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Essential jQuery Examples for Web Designers jQuery is becoming more important than we think, although it's just JavaScript framework to help web coders, web programmers write the interactive tasks. However, with the higher requirements of modern web development, web designers must use jQuery to create a awesome web layout. Herein, the author guides you how to build top ten most-wanted jQuery effects: animated jQuery hover effects, jQuery slide DIV, jQuery image transition, jQuery UI accordion, ...

For these jQuery examples in this JavaScript article, you do not need to be expert to learn, but if you're loving jQuery then try more jQuery articles and tutorials:

- Create Sliding Photo Gallery using jQuery
- Amazing Bounce Effect using jQuery framework
- Super Amazing jQuery Dynamic Navigation Menu Solutions


Note: the version used in this article is jQuery 1.2.3

How jQuery works?

First you need to download a copy of jQuery and insert it in your html page (preferably within the <head> tag). Then you need to write functions to tell jQuery what to do. The diagram below explains the detail how jQuery work:

how jquery works

How to get the element?

Writing jQuery function is relatively easy (thanks to the wonderful documentation). The key point you have to learn is how to get the exact element that you want to apply the effects.

  • $("#header") = get the element with id="header"
  • $("h3") = get all <h3> element
  • $("div#content .photo") = get all element with class="photo" nested in the <div id="content">
  • $("ul li") = get all <li> element nested in all <ul>
  • $("ul li:first") = get only the first <li> element of the <ul>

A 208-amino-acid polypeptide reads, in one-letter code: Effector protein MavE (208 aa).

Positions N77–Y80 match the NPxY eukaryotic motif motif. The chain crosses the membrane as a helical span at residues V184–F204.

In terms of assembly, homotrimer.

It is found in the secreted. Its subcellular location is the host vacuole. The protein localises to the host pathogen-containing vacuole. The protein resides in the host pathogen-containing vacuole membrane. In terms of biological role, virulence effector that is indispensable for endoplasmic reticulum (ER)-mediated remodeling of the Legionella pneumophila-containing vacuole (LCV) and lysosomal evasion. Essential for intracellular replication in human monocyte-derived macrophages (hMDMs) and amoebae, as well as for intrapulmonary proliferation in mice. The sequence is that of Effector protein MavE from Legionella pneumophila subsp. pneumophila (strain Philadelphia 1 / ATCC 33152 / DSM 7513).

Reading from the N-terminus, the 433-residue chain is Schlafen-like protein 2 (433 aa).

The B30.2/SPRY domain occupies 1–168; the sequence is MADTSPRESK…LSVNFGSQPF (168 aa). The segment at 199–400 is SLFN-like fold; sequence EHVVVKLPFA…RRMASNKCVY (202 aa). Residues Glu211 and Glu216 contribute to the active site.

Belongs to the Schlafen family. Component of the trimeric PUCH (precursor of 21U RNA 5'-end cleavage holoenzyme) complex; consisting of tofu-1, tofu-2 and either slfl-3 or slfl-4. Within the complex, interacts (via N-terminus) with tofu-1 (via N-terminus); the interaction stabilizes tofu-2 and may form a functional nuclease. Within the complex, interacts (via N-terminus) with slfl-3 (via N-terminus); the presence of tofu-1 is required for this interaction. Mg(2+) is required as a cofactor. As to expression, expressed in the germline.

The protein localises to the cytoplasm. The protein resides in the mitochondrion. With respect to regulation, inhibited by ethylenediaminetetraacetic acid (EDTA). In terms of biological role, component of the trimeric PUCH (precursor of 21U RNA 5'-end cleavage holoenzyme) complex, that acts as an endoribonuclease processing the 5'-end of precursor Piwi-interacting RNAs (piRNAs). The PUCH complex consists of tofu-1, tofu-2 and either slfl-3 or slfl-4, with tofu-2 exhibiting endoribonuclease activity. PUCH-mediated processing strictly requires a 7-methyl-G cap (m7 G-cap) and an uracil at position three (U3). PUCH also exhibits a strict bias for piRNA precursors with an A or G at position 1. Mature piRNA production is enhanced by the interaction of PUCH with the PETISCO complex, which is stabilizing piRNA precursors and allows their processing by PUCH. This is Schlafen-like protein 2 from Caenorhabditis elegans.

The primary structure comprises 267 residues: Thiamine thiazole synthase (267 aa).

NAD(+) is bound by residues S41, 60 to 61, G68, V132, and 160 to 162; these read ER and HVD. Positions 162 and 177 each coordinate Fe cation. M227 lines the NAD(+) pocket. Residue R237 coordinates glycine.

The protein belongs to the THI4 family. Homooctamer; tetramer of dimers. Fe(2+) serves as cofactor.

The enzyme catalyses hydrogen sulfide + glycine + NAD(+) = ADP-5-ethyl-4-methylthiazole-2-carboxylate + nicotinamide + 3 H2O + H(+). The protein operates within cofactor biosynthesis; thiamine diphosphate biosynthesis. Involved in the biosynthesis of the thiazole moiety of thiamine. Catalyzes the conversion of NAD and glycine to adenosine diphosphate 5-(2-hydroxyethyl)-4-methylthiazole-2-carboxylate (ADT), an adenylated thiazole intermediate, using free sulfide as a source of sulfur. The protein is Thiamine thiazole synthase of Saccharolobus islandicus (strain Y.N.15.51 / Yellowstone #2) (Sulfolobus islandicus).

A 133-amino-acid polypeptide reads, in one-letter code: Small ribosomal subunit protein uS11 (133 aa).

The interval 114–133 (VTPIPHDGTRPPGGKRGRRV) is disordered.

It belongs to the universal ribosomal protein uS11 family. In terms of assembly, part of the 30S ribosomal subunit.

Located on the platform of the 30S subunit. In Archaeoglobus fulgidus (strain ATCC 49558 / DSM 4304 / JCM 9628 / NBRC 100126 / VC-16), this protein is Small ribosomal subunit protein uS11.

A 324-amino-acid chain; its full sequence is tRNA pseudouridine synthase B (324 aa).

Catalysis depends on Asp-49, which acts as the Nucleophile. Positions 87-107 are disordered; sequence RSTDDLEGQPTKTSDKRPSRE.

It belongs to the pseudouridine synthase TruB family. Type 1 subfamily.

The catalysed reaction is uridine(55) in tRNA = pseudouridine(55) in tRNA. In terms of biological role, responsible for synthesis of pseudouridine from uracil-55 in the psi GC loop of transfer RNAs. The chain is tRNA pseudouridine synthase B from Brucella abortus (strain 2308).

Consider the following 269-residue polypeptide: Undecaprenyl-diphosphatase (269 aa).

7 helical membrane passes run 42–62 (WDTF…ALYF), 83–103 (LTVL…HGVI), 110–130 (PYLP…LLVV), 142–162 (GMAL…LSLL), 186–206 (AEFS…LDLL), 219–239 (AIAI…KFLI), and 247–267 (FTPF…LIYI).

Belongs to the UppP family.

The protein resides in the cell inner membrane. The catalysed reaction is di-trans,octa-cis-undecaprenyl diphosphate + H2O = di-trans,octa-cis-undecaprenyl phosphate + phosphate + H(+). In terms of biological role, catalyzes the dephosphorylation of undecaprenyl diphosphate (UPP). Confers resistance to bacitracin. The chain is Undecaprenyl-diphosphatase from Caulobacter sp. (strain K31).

1. Simple slide panel

Let's start by doing a simple slide panel. You've probably seen a lot of this, where you click on a link and a panel slide up/down. (view demo)

When an elment with class="btn-slide" is clicked, it will slideToggle (up/down) the <div id="panel"> element and then toggle a CSS class="active" to the <a class="btn-slide"> element. The .active class will toggle the background position of the arrow image (by CSS).

$(document).ready(function(){

	$(".btn-slide").click(function(){
	  $("#panel").slideToggle("slow");
	  $(this).toggleClass("active");
	});

});

2. Simple disappearing effect

This sample will show you how to make something disappear when an image button is clicked. (view demo)

When the <img class="delete"> is clicked, it will find its parent element <div class="pane"> and animate its opacity=hide with slow speed.

$(document).ready(function(){

	$(".pane .delete").click(function(){
	  $(this).parents(".pane").animate({ opacity: "hide" }, "slow");
	});

});

3 Chain-able transition effects

Now let's see the power of jQuery's chainability. With just several lines of code, I can make the box fly around with scaling and fading transition. (view demo)

Line 1: when the <a class="run"> is clicked
Line 2: animate the <div id="box"> opacity=0.1, left property until it reaches 400px, with speed 1200 (milliseconds)
Line 3: then opacity=0.4, top=160px, height=20, width=20, with speed "slow"
Line 4: then opacity=1, left=0, height=100, width=100, with speed "slow"
Line 5: then opacity=1, left=0, height=100, width=100, with speed "slow"
Line 6: then top=0, with speed "fast"
Line 7: then slideUp (default speed = "normal")
Line 8: then slideDown, with speed "slow"
Line 9: return false will prevent the browser jump to the link anchor

$(document).ready(function(){

	$(".run").click(function(){

	  $("#box").animate({opacity: "0.1", left: "+=400"}, 1200)
	  .animate({opacity: "0.4", top: "+=160", height: "20", width: "20"}, "slow")
	  .animate({opacity: "1", left: "0", height: "100", width: "100"}, "slow")
	  .animate({top: "0"}, "fast")
	  .slideUp()
	  .slideDown("slow")
	  return false;

	});

});

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